Local Time

Monday, March 14, 2005

Muslim student wins fight over gown and Students get Free Hijab

Muslim student wins fight over gown: British court rules that a school's ban on religious attire violated teen's human rights
Source: Associated Press

LONDON -- A school violated a student's human rights by banning her from wearing a traditional Muslim gown to class, a British court ruled Wednesday, ending a more than two-year legal battle.

Assimilating Muslim students is a sensitive political issue in Europe, especially in France, which last year banned "conspicuous religious symbols," such as head scarves, from state schools. Britain allows individual schools to decide what form of dress is appropriate.

Shabina Begum, now 16, was sent home from school in Luton, north of London, in September 2002 for wearing the "jilbab," a long gown covering all of her body except her hands and face.

She first went to the High Court, arguing that the ban breached her right to religious freedom under the European Convention on Human Rights.

The court rejected that argument in June. But a panel of three Court of Appeal judges ruled Wednesday that Shabina had been illegally excluded from the school, which "unlawfully denied her the right to manifest her religion."

The teenager was represented in her appeal by Cherie Booth, wife of Prime Minister Tony Blair.

Muslim leaders welcomed the ruling that Denbigh High School had breached Shabina's right to freedom of religion. The school said it was trying to respect the views of all of its students -- and balance competing views of what is "appropriate" Muslim attire.

Shabina, who now attends a school that allows her to wear the jilbab, said the ruling was "a victory for all Muslims who wish to preserve their identity and values despite prejudice and bigotry."

"It is amazing that in the so-called free world, I have to fight to wear this attire," she said.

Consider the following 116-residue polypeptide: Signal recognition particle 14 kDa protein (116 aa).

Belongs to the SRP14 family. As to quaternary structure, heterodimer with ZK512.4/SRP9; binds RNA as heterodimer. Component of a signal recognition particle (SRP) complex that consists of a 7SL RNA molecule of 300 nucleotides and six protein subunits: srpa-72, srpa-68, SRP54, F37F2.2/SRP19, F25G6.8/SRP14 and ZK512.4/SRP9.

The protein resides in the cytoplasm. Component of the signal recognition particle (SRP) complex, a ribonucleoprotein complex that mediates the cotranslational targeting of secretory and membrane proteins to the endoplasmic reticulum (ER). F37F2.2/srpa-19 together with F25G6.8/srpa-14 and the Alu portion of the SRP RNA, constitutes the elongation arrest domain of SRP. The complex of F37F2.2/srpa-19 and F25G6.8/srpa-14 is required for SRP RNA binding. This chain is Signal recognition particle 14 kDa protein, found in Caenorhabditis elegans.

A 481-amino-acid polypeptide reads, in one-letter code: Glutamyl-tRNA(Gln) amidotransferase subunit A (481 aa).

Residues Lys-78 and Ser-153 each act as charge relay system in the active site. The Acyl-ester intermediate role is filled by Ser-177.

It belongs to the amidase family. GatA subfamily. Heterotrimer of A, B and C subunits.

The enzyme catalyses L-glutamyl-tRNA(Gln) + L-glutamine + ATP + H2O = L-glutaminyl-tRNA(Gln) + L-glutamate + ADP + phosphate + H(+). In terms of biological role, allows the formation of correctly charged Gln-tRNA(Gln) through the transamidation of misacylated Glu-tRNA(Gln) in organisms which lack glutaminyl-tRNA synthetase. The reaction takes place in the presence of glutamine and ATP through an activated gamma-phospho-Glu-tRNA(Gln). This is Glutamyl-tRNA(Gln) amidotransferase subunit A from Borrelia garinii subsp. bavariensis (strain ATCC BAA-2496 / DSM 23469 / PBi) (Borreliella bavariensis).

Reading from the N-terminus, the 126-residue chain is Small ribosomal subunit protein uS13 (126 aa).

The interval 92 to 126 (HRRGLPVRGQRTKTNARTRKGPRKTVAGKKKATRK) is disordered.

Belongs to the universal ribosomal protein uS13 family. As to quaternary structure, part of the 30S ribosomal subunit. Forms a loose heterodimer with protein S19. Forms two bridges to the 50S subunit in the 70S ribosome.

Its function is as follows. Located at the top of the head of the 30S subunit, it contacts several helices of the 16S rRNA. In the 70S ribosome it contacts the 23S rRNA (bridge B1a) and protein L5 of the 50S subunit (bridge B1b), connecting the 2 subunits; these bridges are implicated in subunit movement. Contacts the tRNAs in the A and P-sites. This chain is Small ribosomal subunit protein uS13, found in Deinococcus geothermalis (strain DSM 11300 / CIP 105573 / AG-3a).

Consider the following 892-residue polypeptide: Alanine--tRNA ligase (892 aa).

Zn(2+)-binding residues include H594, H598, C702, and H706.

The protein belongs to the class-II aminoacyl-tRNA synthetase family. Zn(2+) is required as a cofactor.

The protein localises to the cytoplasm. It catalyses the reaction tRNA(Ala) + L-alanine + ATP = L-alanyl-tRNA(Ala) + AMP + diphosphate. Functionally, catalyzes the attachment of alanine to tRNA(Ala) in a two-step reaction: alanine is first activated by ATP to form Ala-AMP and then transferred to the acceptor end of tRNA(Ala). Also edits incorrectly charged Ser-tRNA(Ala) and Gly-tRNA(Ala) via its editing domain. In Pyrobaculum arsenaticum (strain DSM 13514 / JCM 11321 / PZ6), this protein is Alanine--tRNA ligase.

Four-fifths of Denbigh High's students are Muslims, and the school said its ban on the jilbab had the support of many students and parents, who looked to the school to protect children from influence of religious extremists.

The school argued that the jilbab posed a health and safety risk and might cause divisions among pupils, with those who wore traditional dress being seen as "better Muslims" than others. Pupils are allowed to wear trousers, skirts or a traditional "shalwar kameez," consisting of trousers and a tunic, and female students may wear head scarves.

Yasin Rehman of the Luton Council of Mosques said the school's existing dress code was "very satisfactory" and worried that the appeal court's ruling could complicate matters.

Sri Lankan Students get Free Hijabs

Colombo: (IINA): The Sri Lankan government has agreed to distribute hijabs free of cost to the Muslim girl students at the country’s schools according to a decision taken by the council of ministers which is mainly made up of Buddhists (75 per cent). Although the Muslim minority in the country represents 7 per cent or 20 million of the country’s population, it enjoys growing political influence and continues to attract the interest of the two main political parties in the country. The distribution of the free hijab is an offshoot of the government’s policy of subsidising school uniforms that has been in force for years now.


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